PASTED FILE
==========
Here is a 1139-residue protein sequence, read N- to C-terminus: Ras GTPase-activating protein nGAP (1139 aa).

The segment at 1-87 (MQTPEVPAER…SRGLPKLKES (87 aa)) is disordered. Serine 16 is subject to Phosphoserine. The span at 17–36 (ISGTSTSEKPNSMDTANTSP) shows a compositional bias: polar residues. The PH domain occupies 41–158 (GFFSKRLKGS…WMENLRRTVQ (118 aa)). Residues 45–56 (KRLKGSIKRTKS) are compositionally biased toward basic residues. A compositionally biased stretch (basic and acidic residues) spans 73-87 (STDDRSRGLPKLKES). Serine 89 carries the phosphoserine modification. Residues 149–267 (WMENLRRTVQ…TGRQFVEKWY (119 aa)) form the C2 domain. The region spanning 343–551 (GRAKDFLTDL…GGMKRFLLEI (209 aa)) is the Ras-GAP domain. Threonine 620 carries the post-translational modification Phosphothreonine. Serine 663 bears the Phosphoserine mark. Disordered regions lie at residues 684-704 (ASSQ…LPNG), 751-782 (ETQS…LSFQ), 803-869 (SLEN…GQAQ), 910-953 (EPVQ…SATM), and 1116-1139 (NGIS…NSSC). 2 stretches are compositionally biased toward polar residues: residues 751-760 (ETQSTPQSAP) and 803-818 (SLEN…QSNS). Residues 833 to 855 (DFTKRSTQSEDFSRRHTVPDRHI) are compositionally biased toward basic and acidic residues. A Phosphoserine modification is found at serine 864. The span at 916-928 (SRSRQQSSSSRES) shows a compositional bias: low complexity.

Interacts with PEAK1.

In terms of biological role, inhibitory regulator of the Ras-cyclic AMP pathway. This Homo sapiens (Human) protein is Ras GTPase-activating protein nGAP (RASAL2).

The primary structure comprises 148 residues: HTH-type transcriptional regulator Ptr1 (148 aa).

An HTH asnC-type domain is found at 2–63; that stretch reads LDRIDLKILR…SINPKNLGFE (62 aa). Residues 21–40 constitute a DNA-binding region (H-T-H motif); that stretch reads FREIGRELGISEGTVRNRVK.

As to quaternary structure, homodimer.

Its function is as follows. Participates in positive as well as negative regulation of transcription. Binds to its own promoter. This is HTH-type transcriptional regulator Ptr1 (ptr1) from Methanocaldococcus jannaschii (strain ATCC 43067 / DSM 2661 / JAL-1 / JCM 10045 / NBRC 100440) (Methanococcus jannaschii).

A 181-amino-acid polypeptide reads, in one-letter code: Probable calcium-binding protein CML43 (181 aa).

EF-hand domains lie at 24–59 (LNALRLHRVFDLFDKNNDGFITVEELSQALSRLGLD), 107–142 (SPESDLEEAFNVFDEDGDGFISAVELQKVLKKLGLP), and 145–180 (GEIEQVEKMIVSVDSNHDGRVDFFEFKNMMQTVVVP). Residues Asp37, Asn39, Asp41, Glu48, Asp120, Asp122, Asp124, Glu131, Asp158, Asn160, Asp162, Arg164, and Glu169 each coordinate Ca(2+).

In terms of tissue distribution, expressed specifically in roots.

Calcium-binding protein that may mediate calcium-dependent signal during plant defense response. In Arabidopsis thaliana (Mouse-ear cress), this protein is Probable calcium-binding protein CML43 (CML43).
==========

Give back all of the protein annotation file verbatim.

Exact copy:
Here is a 1139-residue protein sequence, read N- to C-terminus: Ras GTPase-activating protein nGAP (1139 aa).

The segment at 1-87 (MQTPEVPAER…SRGLPKLKES (87 aa)) is disordered. Serine 16 is subject to Phosphoserine. The span at 17–36 (ISGTSTSEKPNSMDTANTSP) shows a compositional bias: polar residues. The PH domain occupies 41–158 (GFFSKRLKGS…WMENLRRTVQ (118 aa)). Residues 45–56 (KRLKGSIKRTKS) are compositionally biased toward basic residues. A compositionally biased stretch (basic and acidic residues) spans 73-87 (STDDRSRGLPKLKES). Serine 89 carries the phosphoserine modification. Residues 149–267 (WMENLRRTVQ…TGRQFVEKWY (119 aa)) form the C2 domain. The region spanning 343–551 (GRAKDFLTDL…GGMKRFLLEI (209 aa)) is the Ras-GAP domain. Threonine 620 carries the post-translational modification Phosphothreonine. Serine 663 bears the Phosphoserine mark. Disordered regions lie at residues 684-704 (ASSQ…LPNG), 751-782 (ETQS…LSFQ), 803-869 (SLEN…GQAQ), 910-953 (EPVQ…SATM), and 1116-1139 (NGIS…NSSC). 2 stretches are compositionally biased toward polar residues: residues 751-760 (ETQSTPQSAP) and 803-818 (SLEN…QSNS). Residues 833 to 855 (DFTKRSTQSEDFSRRHTVPDRHI) are compositionally biased toward basic and acidic residues. A Phosphoserine modification is found at serine 864. The span at 916-928 (SRSRQQSSSSRES) shows a compositional bias: low complexity.

Interacts with PEAK1.

In terms of biological role, inhibitory regulator of the Ras-cyclic AMP pathway. This Homo sapiens (Human) protein is Ras GTPase-activating protein nGAP (RASAL2).

The primary structure comprises 148 residues: HTH-type transcriptional regulator Ptr1 (148 aa).

An HTH asnC-type domain is found at 2–63; that stretch reads LDRIDLKILR…SINPKNLGFE (62 aa). Residues 21–40 constitute a DNA-binding region (H-T-H motif); that stretch reads FREIGRELGISEGTVRNRVK.

As to quaternary structure, homodimer.

Its function is as follows. Participates in positive as well as negative regulation of transcription. Binds to its own promoter. This is HTH-type transcriptional regulator Ptr1 (ptr1) from Methanocaldococcus jannaschii (strain ATCC 43067 / DSM 2661 / JAL-1 / JCM 10045 / NBRC 100440) (Methanococcus jannaschii).

A 181-amino-acid polypeptide reads, in one-letter code: Probable calcium-binding protein CML43 (181 aa).

EF-hand domains lie at 24–59 (LNALRLHRVFDLFDKNNDGFITVEELSQALSRLGLD), 107–142 (SPESDLEEAFNVFDEDGDGFISAVELQKVLKKLGLP), and 145–180 (GEIEQVEKMIVSVDSNHDGRVDFFEFKNMMQTVVVP). Residues Asp37, Asn39, Asp41, Glu48, Asp120, Asp122, Asp124, Glu131, Asp158, Asn160, Asp162, Arg164, and Glu169 each coordinate Ca(2+).

In terms of tissue distribution, expressed specifically in roots.

Calcium-binding protein that may mediate calcium-dependent signal during plant defense response. In Arabidopsis thaliana (Mouse-ear cress), this protein is Probable calcium-binding protein CML43 (CML43).